In conjunction with the European Union, Canada, Australia, Japan, and the United Kingdom, the United States has imposed sanctions on several large Russian financial institutions tied to Russian President Vladimir Putin’s military incursion into Ukraine.
Some Russian banks have been banned from SWIFT—the Society for Worldwide Interbank Financial Telecommunication, the high security network that facilitates payments among 11,000 financial institutions in 200 countries—on Saturday.
In addition, sanctions have been placed on members of the Russian elite and their families.
The sanctions are targeted to hit Russia’s financial, energy, and transport sectors, and include export control and trade financing bans. However, these sanctions could have an unintended consequence: tying Russia even tighter to China.
By growing its economic alignment with Beijing, Moscow could potentially blunt the impact of Western sanctions. This could potentially give both China and Russia more leverage in disputes with the West.
China is already Russia’s largest trading partner, with 23 percent of Russia imports coming from China and 15 percent of its exports (mainly oil and gas) going to China. Chinese purchases of oil from Russia surpassed its purchases of Saudi Arabian oil in December.
Russia is also a major recipient of loans from Chinese financial institutions, receiving $151 billion between 2000 and 2017.
In the weeks preceding Russia’s invasion of Ukraine, Beijing both lifted restriction on wheat
imports from Russia and signed a 20-year deal to buy increased volumes of Russian gas.
Six days before the invasion began, Russia announced a yearlong deal to sell 100 million tons of coal to China, a contract worth more than $20 billion.
Hours before the bombing of Ukraine began, China agreed to purchase Russia wheat despite concerns about plant diseases.
Several energy deals Russia and China have recently signed are largely outside the U.S. dollar-based financial system, instead using the Chinese yuan.
These recent food and energy deals are just the latest signals of China’s economic alignment with Russia. A previous round of Western sanctions—a result of Russia’s annexation of Crimea in 2014—saw Russia signing a $400 billion deal to send gas to China and increasing cooperation around infrastructure and technology with China.
China’s growing focus on the possibility of conflict, with their military spending growing four times faster than other government spending, have begun to emphasize a greater reliance on Russia for crucial supplies.
The joint Chinese and Russia statement released by Beijing and Moscow on February 4, when Putin and Xi met before the opening ceremony of this year’s Olympic Games hosted in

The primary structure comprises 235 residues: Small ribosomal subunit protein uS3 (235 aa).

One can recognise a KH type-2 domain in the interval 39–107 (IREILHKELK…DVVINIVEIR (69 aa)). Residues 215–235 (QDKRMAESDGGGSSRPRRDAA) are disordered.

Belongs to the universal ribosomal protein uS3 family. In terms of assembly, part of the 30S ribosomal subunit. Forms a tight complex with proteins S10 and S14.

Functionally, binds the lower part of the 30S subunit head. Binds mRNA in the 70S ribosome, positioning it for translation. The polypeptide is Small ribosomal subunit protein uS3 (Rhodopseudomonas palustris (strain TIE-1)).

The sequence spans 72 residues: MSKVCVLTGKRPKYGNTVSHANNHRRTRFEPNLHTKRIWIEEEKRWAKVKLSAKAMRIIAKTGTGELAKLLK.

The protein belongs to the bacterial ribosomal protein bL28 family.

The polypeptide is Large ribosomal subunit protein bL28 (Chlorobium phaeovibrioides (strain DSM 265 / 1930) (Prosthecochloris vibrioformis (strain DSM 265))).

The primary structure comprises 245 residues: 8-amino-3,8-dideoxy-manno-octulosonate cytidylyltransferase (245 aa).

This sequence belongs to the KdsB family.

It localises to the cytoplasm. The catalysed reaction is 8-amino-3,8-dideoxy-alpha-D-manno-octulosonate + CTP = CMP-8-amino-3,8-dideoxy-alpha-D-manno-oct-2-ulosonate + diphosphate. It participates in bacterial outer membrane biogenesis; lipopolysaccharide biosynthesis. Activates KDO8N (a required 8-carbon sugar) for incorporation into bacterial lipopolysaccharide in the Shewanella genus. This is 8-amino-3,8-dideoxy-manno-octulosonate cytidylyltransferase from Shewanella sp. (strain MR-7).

Beijing, is said by Western officials to be effectively a Sio-Russian nonaggression pact, and this more robust relationship between the two countries seems to also be ushering in closer
If China chooses to assist Russia in circumventing Western sanctions, it could potentially result in greater political cooperation, as well as economic, which may pose a major problem from the West down the line.
Currently, China is remaining neutral in its stance towards Russia’s invasion of Ukraine.
While the Chinese government has claimed that it strongly supports “respecting and
safeguarding the sovereignty and territorial integrity of all countries,” to include Ukraine, it has stopped short of condemning Moscow’s actions, going so far as to criticize the sanctions imposed by the West on Russia and abstaining from a U.N. security council vote condemning the Russian invasion of Ukraine.
China currently seems unwilling to tie itself to Putin’s regime or to publicly help Russia
circumvent Western sanctions. Many Chinese State-owned banks may refrain from overt
violations of the sanctions placed upon Russia for fear of being shut out of the global financial system, as many Chinese banks still deeply rely upon the U.S. dollar. Chinese companies that circumvent sanctions rules could potentially face escalating punishment by the U.S., including civil and criminal penalties.
The Biden Administration’s export controls apply to goods produced in any country as long as they use U.S. technology. They could also be cut off from American technology and the financial system, both of which many Chinese companies rely upon.
A growing Russian economic dependence upon China could also potentially cause friction
between the two countries down the line due to Russian resentment. Moscow already takes
issue with being beholden to a country that was, at one point, its protege during Soviet times.
The greater economic dependence upon China, and the increasingly lopsided relationship that will develop, will likely only deepen this resentment.
Russia also shows discomfort with China’s growing presence in Central Asia, which Russia tends to acknowledge as its backyard.
While the two countries are growing economic ties and agree upon several foreign policy issues, especially directed towards the U.S., as demonstrated by their joint statement, most of their foreign policy alignments tend to adhere to a “make the U.S. look bad” dynamic.
In reality, many of their current policies, outside their growing, though not yet irreversible, trade agreements, simply do not align—for example, Russia’s expansionism contrasts heavily with the principle of national sovereignty that Chinese leaders regards as sacrosanct.
While greater economic ties have been made, there is still a great deal of wiggle room for China. Chinese leaders do not seem willing to tie themselves to Putin, instead weighing the costs and benefits of strategic economic relations with Russia.
If there is significant cost to the Chinese financial and economic sectors as a result of their relationship with Russia, they will likely recalculate their ties with Russia.